They’re sometimes called “farms,” though they certainly don’t sustain life.  At various nondescript installations around the western states, the US Air Force maintains about 450 MinuteMan 3 Intercontinental Ballistic Missiles (ICBMs).  While an American President enjoys many options for extinguishing our species, these are the weapons that’d do so most thoroughly and reliably.  As the American military scribbles in the final edits on a victory narrative for our latest Asian adventures, young Air Force officers sit beneath hundreds of feet of soil, concrete, and steel; prepared to execute the sequence that’d secure Homo Sapiens’ legacy as the latest species who failed to adapt to his environment.

The End
The End

70 years ago this week, US Army Air Corps aircrews attacked the Japanese cities of Hiroshima and Nagasaki with the only two nuclear weapons ever deployed in combat.  The two incidents almost certainly account for the first and second most catastrophic instantaneous, wholesale killings in history.  Such carnage was, of course, the intended effect.  it’s doubtful many direct participants in the weapons’ design, construction, or deployment were unaware of the sheer volume of human misery they would – and did – cause.


The anniversaries of the bombings have become the appropriate occasion for Americans to ponder if the instantaneous killing of about 70,000 people was a good or bad thing.  It’s a bad thing, of course, but almost all the courses of action at the time would’ve brought their own, exclusive flavor of human misery.  Those who would have us condemn that decision base their position on naive and fanciful scenarios in which one of the most fierce and determined fighting forces of the 20th Century would spontaneously capitulate due to logistical and personnel shortfalls.

Unqualified to make any original contribution to how we understand the gruesome advent of the atomic age, I want instead to laud the people who are, by my calculation, the most moral humans ever: those who personally prevented the use of nuclear weapons in combat.  Christian moral strictures contain include sins of commission – (doing something bad) and sins of omission (not doing something good).  While I disagree with much of what Christian doctrine categorizes as good and bad per se, I nevertheless feel the classifications are valid: Inaction, failure to do what we know is right, can be a decidedly immoral act.  None of the ideas I’ve discussed thus far are particularly radical.  Doing good things is moral, doing bad things is immoral, and failure to do good things can also be immoral.  However, we should at least consider another way to be moral: Failing to do something bad.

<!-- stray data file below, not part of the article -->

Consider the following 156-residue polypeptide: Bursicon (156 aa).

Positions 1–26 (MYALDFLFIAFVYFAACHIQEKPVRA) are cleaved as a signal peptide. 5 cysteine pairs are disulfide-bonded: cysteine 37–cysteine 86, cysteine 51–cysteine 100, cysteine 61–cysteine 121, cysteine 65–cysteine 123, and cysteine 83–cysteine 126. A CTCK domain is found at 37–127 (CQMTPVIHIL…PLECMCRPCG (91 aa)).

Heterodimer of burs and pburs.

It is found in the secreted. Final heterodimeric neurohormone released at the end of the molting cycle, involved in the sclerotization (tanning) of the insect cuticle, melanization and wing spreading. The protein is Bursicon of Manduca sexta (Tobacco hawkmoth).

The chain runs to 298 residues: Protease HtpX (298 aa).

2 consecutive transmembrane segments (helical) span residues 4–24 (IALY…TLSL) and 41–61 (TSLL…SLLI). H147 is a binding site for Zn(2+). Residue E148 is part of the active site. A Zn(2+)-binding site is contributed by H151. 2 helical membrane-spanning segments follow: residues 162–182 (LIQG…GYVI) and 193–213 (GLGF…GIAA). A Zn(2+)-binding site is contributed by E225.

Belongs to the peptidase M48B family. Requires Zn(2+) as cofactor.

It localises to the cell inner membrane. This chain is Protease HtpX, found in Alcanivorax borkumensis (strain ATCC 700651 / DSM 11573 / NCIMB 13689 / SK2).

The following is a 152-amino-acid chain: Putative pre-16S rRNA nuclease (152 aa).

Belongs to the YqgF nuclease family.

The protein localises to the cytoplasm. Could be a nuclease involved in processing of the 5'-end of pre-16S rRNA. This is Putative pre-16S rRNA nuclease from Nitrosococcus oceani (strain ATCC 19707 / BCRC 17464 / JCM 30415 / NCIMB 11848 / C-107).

Simply not victimizing others does not make us good people.  In almost all circumstances, it’s a morally neutral act.  I’m not awarded moral capital for each day I don’t burn commit arson.  Arson victimizes others.  It causes suffering on many levels, and almost never prevents suffering.  However, we should at least consider awarding a small degree of moral capital to someone who, trusted with the responsibility of committing arson, opts not to do so.

A nuclear war would, of course, be the grandest instance of arson ever committed.  Civilizations would be consumed by fire.  The closest we’ve ever come to such a global holocaust was during the Cuban Missile Crisis, a nuclear standoff between the US and the USSR regarding Soviet nuclear-capable missile batteries stationed in Cuba.  Most of the standard accounts of the crisis focus on the “brinksmanship” of President Kennedy and his Soviet counterpart Premier Khruschev.  They negotiated mutual distrust and defining calls for war from hard-liners in their respective nations.  After about two weeks of dancing on the brink of extinction, Khruschev ordered the missiles withdrawn from Cuba, and the world exhaled.